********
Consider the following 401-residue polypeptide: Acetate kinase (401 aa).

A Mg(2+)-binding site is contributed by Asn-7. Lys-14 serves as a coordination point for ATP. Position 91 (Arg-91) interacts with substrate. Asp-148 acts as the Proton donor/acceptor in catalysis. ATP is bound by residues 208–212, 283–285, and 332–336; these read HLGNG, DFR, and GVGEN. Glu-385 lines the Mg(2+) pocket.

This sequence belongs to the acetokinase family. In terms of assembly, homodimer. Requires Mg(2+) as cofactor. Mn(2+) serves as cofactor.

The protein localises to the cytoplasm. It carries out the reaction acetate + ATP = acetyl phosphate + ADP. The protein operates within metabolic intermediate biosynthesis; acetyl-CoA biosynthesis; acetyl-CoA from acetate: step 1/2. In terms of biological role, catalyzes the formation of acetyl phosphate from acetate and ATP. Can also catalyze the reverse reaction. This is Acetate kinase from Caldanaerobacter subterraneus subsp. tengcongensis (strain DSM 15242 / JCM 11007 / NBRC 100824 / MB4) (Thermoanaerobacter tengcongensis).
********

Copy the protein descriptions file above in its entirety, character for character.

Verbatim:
Consider the following 401-residue polypeptide: Acetate kinase (401 aa).

A Mg(2+)-binding site is contributed by Asn-7. Lys-14 serves as a coordination point for ATP. Position 91 (Arg-91) interacts with substrate. Asp-148 acts as the Proton donor/acceptor in catalysis. ATP is bound by residues 208–212, 283–285, and 332–336; these read HLGNG, DFR, and GVGEN. Glu-385 lines the Mg(2+) pocket.

This sequence belongs to the acetokinase family. In terms of assembly, homodimer. Requires Mg(2+) as cofactor. Mn(2+) serves as cofactor.

The protein localises to the cytoplasm. It carries out the reaction acetate + ATP = acetyl phosphate + ADP. The protein operates within metabolic intermediate biosynthesis; acetyl-CoA biosynthesis; acetyl-CoA from acetate: step 1/2. In terms of biological role, catalyzes the formation of acetyl phosphate from acetate and ATP. Can also catalyze the reverse reaction. This is Acetate kinase from Caldanaerobacter subterraneus subsp. tengcongensis (strain DSM 15242 / JCM 11007 / NBRC 100824 / MB4) (Thermoanaerobacter tengcongensis).